• Tuesday, February 20, 2024


Indira Devi: The Radio Princess

Indira Raje of Baroda as a young girl with her mother, Chimnabai II (Photo credit: WIkipedia)

By: Radhakrishna N S


WHEN I think of south Asian women on BBC Radio, I auto­matically think of women such as Anita Rani, the new co-host of Radio 4’s Women’s Hour. But did you know that there was a south Asian woman who graced the BBC airwaves during the Second World War?

Princess Maharajkumari Indi­ra Devi was born in 1912 to Ma­haraja Paramjit Singh and Maha­rani Brinda of Kapurthala. Her parents had been betrothed in an arranged marriage from a very young age and had an infa­mously unhappy marriage, un­doubtedly accelerated by her fa­ther’s infidelity. Perhaps this contributed to her decision in 1935 to leave India for Britain, without her parents’ consent. She was 23 at the time and only told her sisters, Princesses Our­milla and Sushila of her plans.

Princess Devi had ambitions of Hollywood stardom, a dream which moved closer to reality when she was successful in stud­ying at the Royal Academy of Dramatic Art (RADA); the oldest and most prestigious drama school in the UK. She lived in Kensington while studying, not having to travel too far to study in Bloomsbury. Her road to fame seemed certain when she be­came associated with the British film producer Alexander Korda, famous for work such as The Third Man. Unfortunately, the timing was not right for her big break, with the world edging closer to war, and the German invasion of Poland in 1939 plunging Britain and her empire into a war like no other.

Unlike during the first world war, the government decided not to rely on female volunteers, but instead conscripted women to work. Most women chose be­tween working in industry, farm­ing or for one of the military aux­iliary services. Princess Devi drove ambulances during air raids, which became increasing­ly frequent (and dangerous) when the Blitz began in Septem­ber 1940. It’s worth noting that the then Princess (and now Queen) Elizabeth II did a similar job to Princess Devi, driving am­bulances as well as being trained as a mechanic. Princess Devi al­so worked as a postal censor. This was an incredibly important job as the government were par­anoid that key information could leak, as well as being worried about information in letters etc having a negative impact on mo­rale. It would have been Princess Devi’s job to make judgements on what was appropriate and what wasn’t.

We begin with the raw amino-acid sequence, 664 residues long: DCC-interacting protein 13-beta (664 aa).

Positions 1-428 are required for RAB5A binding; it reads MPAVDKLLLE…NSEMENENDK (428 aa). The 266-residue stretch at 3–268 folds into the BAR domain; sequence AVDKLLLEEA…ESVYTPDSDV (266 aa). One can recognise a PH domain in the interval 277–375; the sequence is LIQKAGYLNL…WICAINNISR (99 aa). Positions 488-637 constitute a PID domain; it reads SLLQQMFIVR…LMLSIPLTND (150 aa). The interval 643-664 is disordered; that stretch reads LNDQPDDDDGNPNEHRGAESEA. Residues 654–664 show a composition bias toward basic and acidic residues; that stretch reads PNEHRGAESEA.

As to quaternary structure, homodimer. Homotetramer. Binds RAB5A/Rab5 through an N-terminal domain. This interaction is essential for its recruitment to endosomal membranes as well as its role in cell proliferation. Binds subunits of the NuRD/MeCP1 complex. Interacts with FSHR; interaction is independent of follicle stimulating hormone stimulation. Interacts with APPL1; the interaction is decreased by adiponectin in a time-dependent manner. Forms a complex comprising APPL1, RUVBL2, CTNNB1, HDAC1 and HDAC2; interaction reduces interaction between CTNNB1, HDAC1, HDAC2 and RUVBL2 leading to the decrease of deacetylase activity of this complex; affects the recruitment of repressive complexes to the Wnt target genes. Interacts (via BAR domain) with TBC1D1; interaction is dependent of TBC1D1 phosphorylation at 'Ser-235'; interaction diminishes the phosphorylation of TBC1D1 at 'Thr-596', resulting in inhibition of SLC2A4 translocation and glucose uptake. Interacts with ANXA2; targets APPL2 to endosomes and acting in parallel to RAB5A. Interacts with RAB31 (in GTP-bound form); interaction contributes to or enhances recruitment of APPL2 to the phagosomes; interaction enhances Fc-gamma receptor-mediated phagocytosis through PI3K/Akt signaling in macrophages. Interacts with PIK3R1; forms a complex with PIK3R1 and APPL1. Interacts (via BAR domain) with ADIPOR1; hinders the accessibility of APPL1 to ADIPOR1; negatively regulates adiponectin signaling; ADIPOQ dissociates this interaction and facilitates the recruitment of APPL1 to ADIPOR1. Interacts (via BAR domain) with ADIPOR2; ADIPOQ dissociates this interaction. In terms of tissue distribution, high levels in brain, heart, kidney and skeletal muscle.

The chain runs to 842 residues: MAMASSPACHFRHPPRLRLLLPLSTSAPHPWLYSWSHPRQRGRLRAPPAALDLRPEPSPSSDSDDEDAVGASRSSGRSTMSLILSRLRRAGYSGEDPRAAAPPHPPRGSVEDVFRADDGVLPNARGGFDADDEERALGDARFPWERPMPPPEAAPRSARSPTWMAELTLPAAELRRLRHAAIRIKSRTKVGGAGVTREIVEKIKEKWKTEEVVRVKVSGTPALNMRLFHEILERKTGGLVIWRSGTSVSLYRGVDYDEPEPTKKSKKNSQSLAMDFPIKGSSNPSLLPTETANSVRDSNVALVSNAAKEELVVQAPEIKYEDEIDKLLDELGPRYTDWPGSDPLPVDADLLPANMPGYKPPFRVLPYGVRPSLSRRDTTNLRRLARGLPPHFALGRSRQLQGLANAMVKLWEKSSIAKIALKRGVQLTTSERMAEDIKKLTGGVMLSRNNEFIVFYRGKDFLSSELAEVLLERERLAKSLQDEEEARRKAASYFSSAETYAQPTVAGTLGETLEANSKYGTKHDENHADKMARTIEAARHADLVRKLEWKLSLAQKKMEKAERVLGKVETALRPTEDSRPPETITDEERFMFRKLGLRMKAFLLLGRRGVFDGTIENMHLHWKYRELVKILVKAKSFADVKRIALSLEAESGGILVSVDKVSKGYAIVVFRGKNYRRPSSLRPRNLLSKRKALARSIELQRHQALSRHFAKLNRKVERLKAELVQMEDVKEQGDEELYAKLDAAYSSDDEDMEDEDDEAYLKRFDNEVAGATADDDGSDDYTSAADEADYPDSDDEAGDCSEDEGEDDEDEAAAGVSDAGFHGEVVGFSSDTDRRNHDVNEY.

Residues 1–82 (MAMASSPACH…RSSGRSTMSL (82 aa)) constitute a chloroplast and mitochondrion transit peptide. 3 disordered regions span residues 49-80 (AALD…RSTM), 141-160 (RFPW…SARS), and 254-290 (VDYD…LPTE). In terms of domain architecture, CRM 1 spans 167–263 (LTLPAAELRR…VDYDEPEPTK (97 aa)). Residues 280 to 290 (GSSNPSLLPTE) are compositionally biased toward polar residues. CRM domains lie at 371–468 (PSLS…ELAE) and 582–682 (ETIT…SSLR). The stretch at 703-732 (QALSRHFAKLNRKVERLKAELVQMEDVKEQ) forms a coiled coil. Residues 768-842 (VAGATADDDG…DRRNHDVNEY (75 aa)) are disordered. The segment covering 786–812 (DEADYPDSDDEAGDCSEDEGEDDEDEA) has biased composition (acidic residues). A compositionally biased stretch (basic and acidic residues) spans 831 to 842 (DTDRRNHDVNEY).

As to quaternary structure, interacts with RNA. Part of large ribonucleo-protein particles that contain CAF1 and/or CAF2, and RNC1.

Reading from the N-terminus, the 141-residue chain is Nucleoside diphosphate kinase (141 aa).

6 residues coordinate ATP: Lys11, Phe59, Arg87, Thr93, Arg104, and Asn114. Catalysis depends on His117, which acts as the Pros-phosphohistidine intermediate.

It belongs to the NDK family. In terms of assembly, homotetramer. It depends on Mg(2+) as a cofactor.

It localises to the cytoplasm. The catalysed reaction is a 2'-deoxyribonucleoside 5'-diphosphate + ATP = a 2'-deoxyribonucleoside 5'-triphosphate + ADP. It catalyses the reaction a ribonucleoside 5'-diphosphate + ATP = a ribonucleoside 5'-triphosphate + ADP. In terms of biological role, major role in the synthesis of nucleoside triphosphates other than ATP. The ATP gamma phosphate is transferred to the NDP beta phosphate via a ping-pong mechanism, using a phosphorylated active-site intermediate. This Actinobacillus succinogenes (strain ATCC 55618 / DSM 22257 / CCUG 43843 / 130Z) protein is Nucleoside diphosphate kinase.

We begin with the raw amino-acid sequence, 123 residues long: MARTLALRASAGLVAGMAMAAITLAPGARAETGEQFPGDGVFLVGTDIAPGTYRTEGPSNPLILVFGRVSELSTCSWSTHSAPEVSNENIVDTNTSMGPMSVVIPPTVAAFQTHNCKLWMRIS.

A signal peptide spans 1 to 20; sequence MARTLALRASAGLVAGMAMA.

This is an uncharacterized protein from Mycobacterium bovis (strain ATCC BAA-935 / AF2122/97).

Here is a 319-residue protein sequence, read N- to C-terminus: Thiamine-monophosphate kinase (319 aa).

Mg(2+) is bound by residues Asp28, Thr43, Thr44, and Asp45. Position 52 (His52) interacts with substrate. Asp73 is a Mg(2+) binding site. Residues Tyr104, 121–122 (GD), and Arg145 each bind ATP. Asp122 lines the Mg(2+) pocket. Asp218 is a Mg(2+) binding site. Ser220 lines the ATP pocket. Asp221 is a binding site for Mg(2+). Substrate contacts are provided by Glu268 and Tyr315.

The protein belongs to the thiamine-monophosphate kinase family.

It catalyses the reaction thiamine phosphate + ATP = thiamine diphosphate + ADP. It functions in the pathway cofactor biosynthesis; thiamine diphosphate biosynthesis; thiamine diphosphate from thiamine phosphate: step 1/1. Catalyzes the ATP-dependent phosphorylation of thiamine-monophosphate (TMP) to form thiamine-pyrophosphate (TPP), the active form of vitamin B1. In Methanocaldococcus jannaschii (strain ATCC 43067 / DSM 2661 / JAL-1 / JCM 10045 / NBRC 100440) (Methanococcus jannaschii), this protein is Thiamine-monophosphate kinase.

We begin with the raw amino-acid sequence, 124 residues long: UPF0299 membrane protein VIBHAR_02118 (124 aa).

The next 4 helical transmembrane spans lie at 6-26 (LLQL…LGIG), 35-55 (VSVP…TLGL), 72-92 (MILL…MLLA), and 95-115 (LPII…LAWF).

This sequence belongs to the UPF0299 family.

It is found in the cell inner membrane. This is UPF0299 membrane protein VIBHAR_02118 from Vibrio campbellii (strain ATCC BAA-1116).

In 1942, Princess Devi joined the BBC, for what would be a me­dia career that would last for more than three decades. One of her first roles was to host a radio show aimed to support the mo­rale of Indian soldiers stationed in the Middle East and Mediterrane­an. It is estimated that 2.5 million Indians served during the second world war, the largest volunteer army in history. Programmes like this formed what we now know as the BBC World Service. She later broadcast a show called The De­bate continues, which centred around the politics of the day; she was often the only woman pre­sent in the Press Gallery of the House of Commons.

Princess Devi worked for the BBC until 1968. Little is known of her later life. She died in Ibiza in 1979. What is extraordinary about her story is how she lived within a context we are all so fa­miliar with; war-time Britain. Yet her story is relatively unknown; another example of the sort of hidden history I find so fascinat­ing. If anyone has any other in­formation about her please do get in touch @thehistorycorridor on Instagram!

Shalina Patel is the head of teaching and learning in a large comprehensive school in north-west London. Patel runs the History Corridor on Instagram, which has more than 15,000 followers and showcases the diverse history that she teaches. She has delivered training to more than 200 school leaders since July 2020 on decolonising the curriculum. Patel won the Pearson Silver Teaching Award 2018 for Teacher of the Year in a Secondary School.

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